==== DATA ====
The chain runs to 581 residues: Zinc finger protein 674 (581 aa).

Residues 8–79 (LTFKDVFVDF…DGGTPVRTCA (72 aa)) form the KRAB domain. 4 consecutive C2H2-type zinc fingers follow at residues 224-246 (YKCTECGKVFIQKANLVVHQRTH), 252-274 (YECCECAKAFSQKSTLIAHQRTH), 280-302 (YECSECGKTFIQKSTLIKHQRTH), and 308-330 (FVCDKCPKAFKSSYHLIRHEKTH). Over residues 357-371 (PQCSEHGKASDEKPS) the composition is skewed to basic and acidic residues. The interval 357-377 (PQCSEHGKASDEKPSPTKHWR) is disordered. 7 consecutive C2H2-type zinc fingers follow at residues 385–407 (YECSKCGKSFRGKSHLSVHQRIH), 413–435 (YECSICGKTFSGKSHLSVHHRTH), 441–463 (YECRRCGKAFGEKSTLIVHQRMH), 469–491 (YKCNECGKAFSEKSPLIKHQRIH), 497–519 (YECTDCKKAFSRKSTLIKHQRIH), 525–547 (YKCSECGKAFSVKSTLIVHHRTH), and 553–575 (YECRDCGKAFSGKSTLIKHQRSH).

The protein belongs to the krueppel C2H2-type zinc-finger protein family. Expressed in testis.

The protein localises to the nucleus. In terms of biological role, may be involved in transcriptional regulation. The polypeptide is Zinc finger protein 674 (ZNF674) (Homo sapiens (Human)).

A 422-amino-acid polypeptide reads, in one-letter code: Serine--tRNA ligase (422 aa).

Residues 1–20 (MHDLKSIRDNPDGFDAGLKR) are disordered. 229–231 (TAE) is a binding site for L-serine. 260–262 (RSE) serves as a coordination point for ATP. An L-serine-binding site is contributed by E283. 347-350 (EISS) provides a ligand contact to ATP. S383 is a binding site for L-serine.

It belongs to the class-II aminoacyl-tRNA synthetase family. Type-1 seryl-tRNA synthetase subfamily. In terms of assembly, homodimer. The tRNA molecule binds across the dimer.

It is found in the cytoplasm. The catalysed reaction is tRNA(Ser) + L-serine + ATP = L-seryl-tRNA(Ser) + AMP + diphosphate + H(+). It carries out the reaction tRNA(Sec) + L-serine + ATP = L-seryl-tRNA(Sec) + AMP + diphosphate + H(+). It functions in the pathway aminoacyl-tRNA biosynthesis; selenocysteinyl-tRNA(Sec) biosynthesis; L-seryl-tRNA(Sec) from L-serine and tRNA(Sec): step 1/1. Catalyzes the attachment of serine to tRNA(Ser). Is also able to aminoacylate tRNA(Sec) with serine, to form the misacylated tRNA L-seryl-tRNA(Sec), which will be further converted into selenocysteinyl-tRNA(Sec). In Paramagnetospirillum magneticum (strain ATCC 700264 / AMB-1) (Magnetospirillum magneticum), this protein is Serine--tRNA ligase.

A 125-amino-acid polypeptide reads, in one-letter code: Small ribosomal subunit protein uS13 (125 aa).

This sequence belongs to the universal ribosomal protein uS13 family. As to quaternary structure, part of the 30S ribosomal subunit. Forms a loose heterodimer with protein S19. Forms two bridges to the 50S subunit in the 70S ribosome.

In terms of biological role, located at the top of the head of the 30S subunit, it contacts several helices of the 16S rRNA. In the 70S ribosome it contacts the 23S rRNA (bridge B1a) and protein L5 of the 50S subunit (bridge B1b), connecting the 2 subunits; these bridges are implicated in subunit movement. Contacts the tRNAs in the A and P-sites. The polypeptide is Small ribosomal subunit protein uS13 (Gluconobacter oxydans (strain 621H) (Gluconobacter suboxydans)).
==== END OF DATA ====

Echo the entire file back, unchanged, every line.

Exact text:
The chain runs to 581 residues: Zinc finger protein 674 (581 aa).

Residues 8–79 (LTFKDVFVDF…DGGTPVRTCA (72 aa)) form the KRAB domain. 4 consecutive C2H2-type zinc fingers follow at residues 224-246 (YKCTECGKVFIQKANLVVHQRTH), 252-274 (YECCECAKAFSQKSTLIAHQRTH), 280-302 (YECSECGKTFIQKSTLIKHQRTH), and 308-330 (FVCDKCPKAFKSSYHLIRHEKTH). Over residues 357-371 (PQCSEHGKASDEKPS) the composition is skewed to basic and acidic residues. The interval 357-377 (PQCSEHGKASDEKPSPTKHWR) is disordered. 7 consecutive C2H2-type zinc fingers follow at residues 385–407 (YECSKCGKSFRGKSHLSVHQRIH), 413–435 (YECSICGKTFSGKSHLSVHHRTH), 441–463 (YECRRCGKAFGEKSTLIVHQRMH), 469–491 (YKCNECGKAFSEKSPLIKHQRIH), 497–519 (YECTDCKKAFSRKSTLIKHQRIH), 525–547 (YKCSECGKAFSVKSTLIVHHRTH), and 553–575 (YECRDCGKAFSGKSTLIKHQRSH).

The protein belongs to the krueppel C2H2-type zinc-finger protein family. Expressed in testis.

The protein localises to the nucleus. In terms of biological role, may be involved in transcriptional regulation. The polypeptide is Zinc finger protein 674 (ZNF674) (Homo sapiens (Human)).

A 422-amino-acid polypeptide reads, in one-letter code: Serine--tRNA ligase (422 aa).

Residues 1–20 (MHDLKSIRDNPDGFDAGLKR) are disordered. 229–231 (TAE) is a binding site for L-serine. 260–262 (RSE) serves as a coordination point for ATP. An L-serine-binding site is contributed by E283. 347-350 (EISS) provides a ligand contact to ATP. S383 is a binding site for L-serine.

It belongs to the class-II aminoacyl-tRNA synthetase family. Type-1 seryl-tRNA synthetase subfamily. In terms of assembly, homodimer. The tRNA molecule binds across the dimer.

It is found in the cytoplasm. The catalysed reaction is tRNA(Ser) + L-serine + ATP = L-seryl-tRNA(Ser) + AMP + diphosphate + H(+). It carries out the reaction tRNA(Sec) + L-serine + ATP = L-seryl-tRNA(Sec) + AMP + diphosphate + H(+). It functions in the pathway aminoacyl-tRNA biosynthesis; selenocysteinyl-tRNA(Sec) biosynthesis; L-seryl-tRNA(Sec) from L-serine and tRNA(Sec): step 1/1. Catalyzes the attachment of serine to tRNA(Ser). Is also able to aminoacylate tRNA(Sec) with serine, to form the misacylated tRNA L-seryl-tRNA(Sec), which will be further converted into selenocysteinyl-tRNA(Sec). In Paramagnetospirillum magneticum (strain ATCC 700264 / AMB-1) (Magnetospirillum magneticum), this protein is Serine--tRNA ligase.

A 125-amino-acid polypeptide reads, in one-letter code: Small ribosomal subunit protein uS13 (125 aa).

This sequence belongs to the universal ribosomal protein uS13 family. As to quaternary structure, part of the 30S ribosomal subunit. Forms a loose heterodimer with protein S19. Forms two bridges to the 50S subunit in the 70S ribosome.

In terms of biological role, located at the top of the head of the 30S subunit, it contacts several helices of the 16S rRNA. In the 70S ribosome it contacts the 23S rRNA (bridge B1a) and protein L5 of the 50S subunit (bridge B1b), connecting the 2 subunits; these bridges are implicated in subunit movement. Contacts the tRNAs in the A and P-sites. The polypeptide is Small ribosomal subunit protein uS13 (Gluconobacter oxydans (strain 621H) (Gluconobacter suboxydans)).